However, zooming out to the ecosystem level things gets even more complex. As species change habitats, interactions between species are also bound to change, including top predators and the Arctic Ocean ecosystem food web as a whole. Understanding how all of these smaller changes fit together, and what that means for the ecosystem as a whole, is a big challenge for predicting Blue Growth in the Arctic Ocean. Furthermore, understanding how these changes will affect the ecosystem and evolve over time, makes it even more difficult.
“Future changes in the Arctic are unlikely to affect all resource users in the same way,” Blenckner explains.
“Arctic fisheries should consider ecosystem changes and fish population dynamics, and concentrate fishing efforts on species that are sustainable to fish. The trade-off is that more specialized vessels can operate more efficiently, but are more vulnerable to ecosystem change.”
While a large highly mobile fishing company may be able to specialize in many species, small-scale fishers focused on few species would be at the will of Arctic ecosystem changes.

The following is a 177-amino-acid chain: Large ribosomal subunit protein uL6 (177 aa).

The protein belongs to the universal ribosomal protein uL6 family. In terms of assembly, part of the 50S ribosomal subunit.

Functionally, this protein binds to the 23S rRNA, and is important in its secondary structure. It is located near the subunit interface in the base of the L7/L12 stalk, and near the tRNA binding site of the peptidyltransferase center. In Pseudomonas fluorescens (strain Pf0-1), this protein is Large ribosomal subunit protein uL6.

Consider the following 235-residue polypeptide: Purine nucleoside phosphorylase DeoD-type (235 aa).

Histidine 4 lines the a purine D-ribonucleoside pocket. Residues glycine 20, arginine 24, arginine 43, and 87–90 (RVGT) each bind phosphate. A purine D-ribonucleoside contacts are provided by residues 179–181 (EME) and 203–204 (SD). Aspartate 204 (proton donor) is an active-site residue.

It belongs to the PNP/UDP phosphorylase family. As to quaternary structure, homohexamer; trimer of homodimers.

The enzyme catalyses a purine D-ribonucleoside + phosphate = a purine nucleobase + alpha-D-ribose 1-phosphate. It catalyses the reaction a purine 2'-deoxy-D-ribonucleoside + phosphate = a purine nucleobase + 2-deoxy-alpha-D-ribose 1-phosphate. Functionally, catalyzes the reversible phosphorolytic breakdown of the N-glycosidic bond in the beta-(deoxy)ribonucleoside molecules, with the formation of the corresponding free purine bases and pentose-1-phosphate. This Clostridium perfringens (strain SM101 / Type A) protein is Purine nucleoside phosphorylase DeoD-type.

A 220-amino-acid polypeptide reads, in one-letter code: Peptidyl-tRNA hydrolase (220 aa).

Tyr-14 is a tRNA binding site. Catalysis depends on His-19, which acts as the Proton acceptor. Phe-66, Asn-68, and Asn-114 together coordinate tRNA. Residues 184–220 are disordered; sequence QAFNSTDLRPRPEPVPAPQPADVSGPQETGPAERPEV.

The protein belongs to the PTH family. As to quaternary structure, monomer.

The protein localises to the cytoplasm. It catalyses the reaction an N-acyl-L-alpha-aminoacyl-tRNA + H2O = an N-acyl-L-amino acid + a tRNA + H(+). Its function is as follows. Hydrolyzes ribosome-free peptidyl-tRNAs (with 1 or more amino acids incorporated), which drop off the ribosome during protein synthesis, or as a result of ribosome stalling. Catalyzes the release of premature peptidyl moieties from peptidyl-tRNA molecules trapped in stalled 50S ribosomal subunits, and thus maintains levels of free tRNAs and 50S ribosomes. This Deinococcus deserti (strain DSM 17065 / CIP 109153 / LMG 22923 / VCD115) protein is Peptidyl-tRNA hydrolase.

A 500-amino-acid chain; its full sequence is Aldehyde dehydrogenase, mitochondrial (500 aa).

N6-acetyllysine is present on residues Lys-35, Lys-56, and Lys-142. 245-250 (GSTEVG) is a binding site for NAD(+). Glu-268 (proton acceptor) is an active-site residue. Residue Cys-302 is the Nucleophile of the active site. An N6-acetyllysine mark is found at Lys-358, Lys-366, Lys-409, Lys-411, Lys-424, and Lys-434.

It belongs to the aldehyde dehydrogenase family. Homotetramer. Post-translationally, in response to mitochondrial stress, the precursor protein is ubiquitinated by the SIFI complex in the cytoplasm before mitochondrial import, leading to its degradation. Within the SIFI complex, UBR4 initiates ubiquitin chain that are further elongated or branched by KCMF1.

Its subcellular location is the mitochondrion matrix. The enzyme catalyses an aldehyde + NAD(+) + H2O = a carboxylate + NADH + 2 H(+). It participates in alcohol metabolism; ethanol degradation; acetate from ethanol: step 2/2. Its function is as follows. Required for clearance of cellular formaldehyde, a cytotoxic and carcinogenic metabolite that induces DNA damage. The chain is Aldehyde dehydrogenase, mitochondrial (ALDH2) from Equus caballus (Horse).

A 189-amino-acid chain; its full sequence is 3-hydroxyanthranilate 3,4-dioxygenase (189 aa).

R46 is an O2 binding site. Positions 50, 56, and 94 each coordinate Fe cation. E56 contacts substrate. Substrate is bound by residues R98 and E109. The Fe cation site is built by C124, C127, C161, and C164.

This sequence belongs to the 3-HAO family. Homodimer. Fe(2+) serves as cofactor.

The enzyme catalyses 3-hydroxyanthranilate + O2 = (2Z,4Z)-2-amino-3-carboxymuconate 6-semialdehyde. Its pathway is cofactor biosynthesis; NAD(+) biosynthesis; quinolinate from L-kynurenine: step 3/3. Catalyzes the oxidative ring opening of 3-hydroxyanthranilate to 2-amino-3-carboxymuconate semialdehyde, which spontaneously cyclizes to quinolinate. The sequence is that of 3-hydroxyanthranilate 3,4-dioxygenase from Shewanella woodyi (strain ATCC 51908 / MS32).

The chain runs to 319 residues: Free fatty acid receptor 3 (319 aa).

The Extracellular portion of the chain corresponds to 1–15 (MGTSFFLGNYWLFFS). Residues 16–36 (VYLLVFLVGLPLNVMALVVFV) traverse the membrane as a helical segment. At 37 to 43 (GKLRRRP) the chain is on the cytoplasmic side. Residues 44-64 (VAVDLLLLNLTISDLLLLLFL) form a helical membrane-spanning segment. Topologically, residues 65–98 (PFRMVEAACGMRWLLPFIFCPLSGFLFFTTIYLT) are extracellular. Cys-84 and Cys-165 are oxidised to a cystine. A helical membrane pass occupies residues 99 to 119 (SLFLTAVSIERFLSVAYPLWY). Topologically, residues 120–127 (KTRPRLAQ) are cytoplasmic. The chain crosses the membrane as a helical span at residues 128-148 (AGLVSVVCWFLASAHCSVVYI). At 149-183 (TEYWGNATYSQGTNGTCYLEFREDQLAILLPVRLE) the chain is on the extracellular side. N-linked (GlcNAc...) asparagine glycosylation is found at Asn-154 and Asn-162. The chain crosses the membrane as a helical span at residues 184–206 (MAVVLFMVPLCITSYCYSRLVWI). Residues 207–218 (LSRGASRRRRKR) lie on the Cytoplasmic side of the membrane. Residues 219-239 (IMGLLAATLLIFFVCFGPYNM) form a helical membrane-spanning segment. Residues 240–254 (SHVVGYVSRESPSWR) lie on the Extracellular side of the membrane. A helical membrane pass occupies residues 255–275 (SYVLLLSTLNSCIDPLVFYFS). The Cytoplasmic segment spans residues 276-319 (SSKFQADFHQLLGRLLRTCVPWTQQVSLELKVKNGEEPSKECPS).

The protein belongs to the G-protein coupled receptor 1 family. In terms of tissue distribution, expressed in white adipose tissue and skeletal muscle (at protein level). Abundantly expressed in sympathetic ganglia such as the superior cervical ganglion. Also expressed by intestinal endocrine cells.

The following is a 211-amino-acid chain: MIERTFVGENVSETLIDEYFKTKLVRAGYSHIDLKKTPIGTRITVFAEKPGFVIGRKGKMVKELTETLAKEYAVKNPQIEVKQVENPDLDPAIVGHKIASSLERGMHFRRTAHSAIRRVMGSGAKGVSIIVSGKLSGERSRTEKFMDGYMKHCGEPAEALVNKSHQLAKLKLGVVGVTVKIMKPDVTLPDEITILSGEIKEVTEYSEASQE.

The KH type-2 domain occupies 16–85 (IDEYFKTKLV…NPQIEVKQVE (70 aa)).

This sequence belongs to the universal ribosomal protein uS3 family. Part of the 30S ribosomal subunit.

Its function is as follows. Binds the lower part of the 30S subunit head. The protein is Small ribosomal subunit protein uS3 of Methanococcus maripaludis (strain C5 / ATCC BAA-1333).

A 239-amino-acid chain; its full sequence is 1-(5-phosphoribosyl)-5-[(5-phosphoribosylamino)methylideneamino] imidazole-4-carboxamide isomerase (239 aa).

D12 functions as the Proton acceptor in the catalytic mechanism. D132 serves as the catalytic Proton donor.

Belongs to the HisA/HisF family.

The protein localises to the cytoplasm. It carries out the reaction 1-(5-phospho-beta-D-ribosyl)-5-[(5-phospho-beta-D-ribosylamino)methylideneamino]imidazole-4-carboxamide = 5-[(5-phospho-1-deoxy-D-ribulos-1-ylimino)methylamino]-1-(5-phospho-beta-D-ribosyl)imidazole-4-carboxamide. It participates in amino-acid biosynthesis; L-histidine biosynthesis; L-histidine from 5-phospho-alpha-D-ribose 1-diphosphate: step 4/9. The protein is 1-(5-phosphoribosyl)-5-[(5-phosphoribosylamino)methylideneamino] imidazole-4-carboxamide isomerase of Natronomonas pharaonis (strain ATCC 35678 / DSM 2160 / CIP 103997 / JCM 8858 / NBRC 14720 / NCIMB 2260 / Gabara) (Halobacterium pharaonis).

To help reduce small-scale fishers’ vulnerability to these ecosystem-wide changes, robust institutions are required. The authors call for “well-managed fisheries and strict government institutions” to help navigate fishers through changing time.
To manage a seascape in a cross-scale world, Valman highlights that, “Global commons cannot be adequately addressed at the national level due to the cross-boundary nature of climate, ocean ecosystems and economic transactions. Intergovernmental coordination and cooperation is required.”
The Barents Sea currently has strict fishing policies in place, and the authors highlight this as a strength for navigating the cross-scale interactions coming its way.
The Central Arctic Ocean, on the other hand, is currently unregulated, but Arctic nations (Canada, Norway, Sweden, Russia, USA), recently signed a declaration that follows the precautionary principle, requiring more research on the state of the fish populations before fishing is opened up. While this is a positive step, the declaration excludes several large fishing nations with their eyes on Arctic resources.